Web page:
Perl Binary Heap

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Introduction:

Using Perl to implement the Binary Heap, one of computer science's most beautiful concepts, is not has hard as one might think. It is a good contrast to last weekend's halloween celebrations. I looked on CPAN and of course and gladly the Heap is implemented. But then I thought about using it. I'm sure that the author(s) has made it as easy as possible for me but I quickly get annoyed at trying to figure out whether what I think this Heap is doing is what it really does.

Further more, what if I want to change the Heap so that the data it stores are not simple integers but references to other objects? Since I know about binary heaps, I can create and manipulate my own rather than try and figure out someone else's implementation, and perhaps change the class to suit my need. So let's write our own Binary Heap. Minimum or Maximum doesn't matter as the code will be almost identical. The only difference is flipping the comparison criteria.

Binary Heap is in every computer science text book. At the time in my University  we learned it using C++. Since I sadly and disappointedly do not work in C++ it makes sense that I translate the same code into Perl. The book is Algorithms and Data Structures with C++ by Weiss.

BinaryHeapBird.jpg
It is assumed that you are already familiar with Binary Heaps. This article is not intended to teach what it is as there are text books for that but it is to show its implementation in Perl using an unusual example from the systems administrator's or Applications Support Engineer's point of view. The place where Binary Heaps are mainly used is in event driven simulators.

Quickly, a Minimum Binary Heap is a structure in which you store the smallest value at the root of the tree. This means that you can always retrieve the minimum value in the list in a constant time of 1 (i.e.: you don't have to search for it. You know that it is always at the root position). A Maximum binary heap is the opposite. The largest value is at the root position. To insert a value into the Heap takes O(log N) time worst case which is quite fast. This is done by inserting the new value from the bottom of the tree and going up (percolating up). If the new value is a new minimum then it will end up at the root in O(log N) time. When we delete the minimum value (the root), we replace it by taking the last element in the tree, place it at the root and percolate it down. The purpose of all this percolating down or up is to keep the integrity of the heap order so that the algorithm works.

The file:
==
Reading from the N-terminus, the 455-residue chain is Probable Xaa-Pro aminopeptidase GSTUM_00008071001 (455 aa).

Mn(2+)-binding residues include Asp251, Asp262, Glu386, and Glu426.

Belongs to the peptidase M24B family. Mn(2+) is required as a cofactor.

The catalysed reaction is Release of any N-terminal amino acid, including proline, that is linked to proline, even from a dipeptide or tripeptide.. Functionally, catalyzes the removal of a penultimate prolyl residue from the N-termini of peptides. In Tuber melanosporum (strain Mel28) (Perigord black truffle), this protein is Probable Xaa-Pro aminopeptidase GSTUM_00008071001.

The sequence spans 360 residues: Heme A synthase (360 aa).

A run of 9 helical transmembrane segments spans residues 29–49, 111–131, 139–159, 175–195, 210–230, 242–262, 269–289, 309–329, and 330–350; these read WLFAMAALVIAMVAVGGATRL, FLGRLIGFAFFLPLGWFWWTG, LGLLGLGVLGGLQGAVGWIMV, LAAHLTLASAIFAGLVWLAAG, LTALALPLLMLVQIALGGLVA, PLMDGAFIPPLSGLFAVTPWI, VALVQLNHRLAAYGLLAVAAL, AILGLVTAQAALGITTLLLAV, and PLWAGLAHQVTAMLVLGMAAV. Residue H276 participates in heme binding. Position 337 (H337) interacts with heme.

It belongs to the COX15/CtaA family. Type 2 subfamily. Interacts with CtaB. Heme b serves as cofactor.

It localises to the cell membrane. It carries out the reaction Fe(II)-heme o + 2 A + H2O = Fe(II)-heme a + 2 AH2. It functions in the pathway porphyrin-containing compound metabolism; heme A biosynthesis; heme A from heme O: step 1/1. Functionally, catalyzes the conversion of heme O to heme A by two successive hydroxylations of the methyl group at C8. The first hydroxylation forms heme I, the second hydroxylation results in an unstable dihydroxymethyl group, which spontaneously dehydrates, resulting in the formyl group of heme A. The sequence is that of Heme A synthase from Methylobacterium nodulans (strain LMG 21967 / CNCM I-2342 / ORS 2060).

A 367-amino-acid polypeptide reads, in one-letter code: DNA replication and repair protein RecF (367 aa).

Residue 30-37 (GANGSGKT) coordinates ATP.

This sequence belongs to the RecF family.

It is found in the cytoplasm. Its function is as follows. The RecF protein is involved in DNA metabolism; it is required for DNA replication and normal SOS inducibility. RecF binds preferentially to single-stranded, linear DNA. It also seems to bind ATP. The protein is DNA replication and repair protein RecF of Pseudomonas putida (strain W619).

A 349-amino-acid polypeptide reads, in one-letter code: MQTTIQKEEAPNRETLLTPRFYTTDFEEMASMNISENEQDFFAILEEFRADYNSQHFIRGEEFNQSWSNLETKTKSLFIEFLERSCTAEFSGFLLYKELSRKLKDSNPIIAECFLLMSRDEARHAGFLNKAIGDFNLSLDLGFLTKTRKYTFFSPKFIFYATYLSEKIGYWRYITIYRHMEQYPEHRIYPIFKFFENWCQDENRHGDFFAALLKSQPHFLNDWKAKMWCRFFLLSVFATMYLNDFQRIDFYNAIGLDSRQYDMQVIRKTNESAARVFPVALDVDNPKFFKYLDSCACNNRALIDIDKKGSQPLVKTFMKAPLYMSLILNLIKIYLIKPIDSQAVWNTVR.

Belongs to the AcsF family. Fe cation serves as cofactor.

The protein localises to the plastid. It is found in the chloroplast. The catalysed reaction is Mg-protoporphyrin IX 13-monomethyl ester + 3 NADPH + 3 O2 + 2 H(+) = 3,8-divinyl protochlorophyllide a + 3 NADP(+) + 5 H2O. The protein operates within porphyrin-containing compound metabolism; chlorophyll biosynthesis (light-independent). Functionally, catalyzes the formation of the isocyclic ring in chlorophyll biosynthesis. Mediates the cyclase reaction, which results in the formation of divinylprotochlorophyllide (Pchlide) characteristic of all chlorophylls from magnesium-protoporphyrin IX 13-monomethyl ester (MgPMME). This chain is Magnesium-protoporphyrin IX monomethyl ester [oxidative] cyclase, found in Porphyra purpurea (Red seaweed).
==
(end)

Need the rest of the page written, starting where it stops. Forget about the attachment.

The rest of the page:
State the problem:

Find the top 20 largest files.

Obvious and easy solution:

This is really easy:   
du -kx * | sort -n | tail -20

But that's really bad. When du it sees a directory it sums up the contents of everything under it instead of crawling and looking at individual files only. So let's try the find command:

find . -type f -ls | sort -n -k7 | tail -20

What if you have 50 million directories containing 100 trillion files (if you've got the inodes for it). I bet that's peanuts at Google Inc. But that's not the point and with the above solution you will first have to store all 100 trillion file sizes and their paths in find's output buffer before you pass all of them to sort !! Admittedly sort is extremely fast and it's in C. But that's not the most efficient way memory wise. It will most likely work and probably you won't run out of memory as memory is really cheap today. When the time comes i'll do a memory and CPU comparison to see.

Still, the problem that I have is that there's no control over what's going on. You run the command and let it run wild. What if you're doing this on a production server and have to go really slow? The closest that you can come to throttling shell commands is to renice them (see man renice). So let's look at another solution that will use the smallest amount of memory and gives you the flexibility to modify, add exceptions, throttle, or do anything else you desire. I came up with this and want to document it here.